- Promoting critical reflexivity. We have to interrogate our own values as a community of scholars. In what ways has the work of education and scholarship buttressed, even unintentionally, anti-black racism in the field’s intellectual purview? How have our methods, research designs, research questions and conclusions shown racial biases? In what ways have our scholarly outlets been negligent in failing to address systemic racism? How do our references and citations signal which voices we value, prefer, and promote? The proliferation of these practices contributes to the silencing of racialized voices and perspectives.
Baptist, E. E. (2016). The half has never been told: Slavery and the making of American capitalism. Hachette UK.
Beckert, S., & Rockman, S. (Eds.). (2016). Slavery's capitalism: A new history of American economic development. University of Pennsylvania Press.
Brondolo, E., Gallo, L. C., & Myers, H. F. (2009). Race, racism, and health: disparities, mechanisms, and interventions. Journal of Behavioral Medicine, 32(1), 1.
Collins, P. H. & Bilge, S. 2016. Intersectionality. Cambridge, UK: Polity Press.
Crenshaw, K. W. 1989. Demarginalizing the intersections of race and sex: A Black feminist critique of anti-discrimination doctrine, feminist theory, and anti-racist politics. The University of Chicago Legal Forum, 140: 139-67.
Fleischman, R. K., & Tyson, T. N. (2004). Accounting in service to racism: monetizing slave property in the antebellum South. Critical Perspectives on Accounting, 15(3), 376-399.
Hylton, K. (2010). How a turn to critical race theory can contribute to our understanding of ‘race’, racism, and anti-racism in sport. International Review for the Sociology of Sport, 45(3), 335-354.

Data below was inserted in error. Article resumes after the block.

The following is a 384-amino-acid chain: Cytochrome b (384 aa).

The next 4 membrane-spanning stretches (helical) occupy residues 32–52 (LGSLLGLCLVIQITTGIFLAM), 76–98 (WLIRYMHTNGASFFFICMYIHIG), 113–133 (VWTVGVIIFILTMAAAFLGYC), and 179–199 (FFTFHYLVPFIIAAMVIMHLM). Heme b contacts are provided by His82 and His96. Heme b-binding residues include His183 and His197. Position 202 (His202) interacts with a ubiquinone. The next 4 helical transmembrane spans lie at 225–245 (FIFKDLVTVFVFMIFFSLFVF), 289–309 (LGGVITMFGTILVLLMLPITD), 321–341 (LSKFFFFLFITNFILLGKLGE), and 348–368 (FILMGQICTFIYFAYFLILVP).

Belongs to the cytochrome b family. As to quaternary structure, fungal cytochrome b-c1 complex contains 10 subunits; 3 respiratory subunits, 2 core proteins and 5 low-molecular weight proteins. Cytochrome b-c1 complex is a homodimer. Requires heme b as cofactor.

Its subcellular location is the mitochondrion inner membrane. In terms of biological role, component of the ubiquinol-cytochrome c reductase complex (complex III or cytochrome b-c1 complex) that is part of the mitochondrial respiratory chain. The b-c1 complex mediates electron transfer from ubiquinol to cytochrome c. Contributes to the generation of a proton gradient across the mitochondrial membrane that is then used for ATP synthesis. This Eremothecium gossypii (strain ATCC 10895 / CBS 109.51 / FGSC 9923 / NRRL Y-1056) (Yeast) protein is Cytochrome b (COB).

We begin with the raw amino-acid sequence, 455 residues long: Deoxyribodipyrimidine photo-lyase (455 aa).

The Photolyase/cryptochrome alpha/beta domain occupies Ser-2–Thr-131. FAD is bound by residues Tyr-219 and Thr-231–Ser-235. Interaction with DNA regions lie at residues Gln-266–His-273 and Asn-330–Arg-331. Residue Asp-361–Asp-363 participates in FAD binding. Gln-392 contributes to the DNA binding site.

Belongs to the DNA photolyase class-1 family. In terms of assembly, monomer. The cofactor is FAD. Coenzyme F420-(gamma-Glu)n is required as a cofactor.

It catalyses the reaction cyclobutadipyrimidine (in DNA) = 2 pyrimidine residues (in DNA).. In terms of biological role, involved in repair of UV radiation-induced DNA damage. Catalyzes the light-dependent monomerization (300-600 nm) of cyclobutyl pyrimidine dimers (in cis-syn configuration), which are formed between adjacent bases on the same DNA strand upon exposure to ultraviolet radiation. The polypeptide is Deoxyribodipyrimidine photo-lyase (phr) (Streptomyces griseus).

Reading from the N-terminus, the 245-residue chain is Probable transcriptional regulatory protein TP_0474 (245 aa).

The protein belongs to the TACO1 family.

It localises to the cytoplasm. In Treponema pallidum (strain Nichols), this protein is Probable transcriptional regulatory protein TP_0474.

Kline, M. (1989). Race, racism, and feminist legal theory. Harv. Women's LJ, 12, 115.
Moraga, C. & Anzaldua, G., Eds. 2015. This bridge called my back: writings by radical women of color. 4th Ed. Albany, NY: SUNY Press.
Rosenthal, C. (2019). Accounting for slavery: Masters and management. Harvard University Press.
Solomona, R. P., Portelli, J. P., Daniel, B. J., & Campbell, A. (2005). The discourse of denial: How white teacher candidates construct race, racism and ‘white privilege’. Race ethnicity and education, 8(2), 147-169.
Williams, E. (1994). Capitalism and slavery. UNC Press Books.
Paper Development Workshop
A paper development workshop is being planned and workshop dates and submission instructions will be announced with sufficient advance notice. Submitting a paper to this paper development workshop is not a requirement for submitting or publishing a paper in this special issue. If you have any questions about the special issue, please contact the guest editors.
Authors are strongly encouraged to refer to the Journal of Business Ethics website and the instructions on submitting a paper (please format the paper in the JBE style). For more details about the types of manuscripts that will be considered for publication see here
Submission to the Special Issue by October 1, 2021 is required through Editorial Manager here
Upon submission, please indicate that your submission is to this Special Issue of JBE.
Questions about expectations, requirements, the appropriateness of a topic, etc., should be directed to the guest editors of the Special Issue:
Paul T. Harper, firstname.lastname@example.org
Robbin Derry email@example.com
Gregory B. Fairchild firstname.lastname@example.org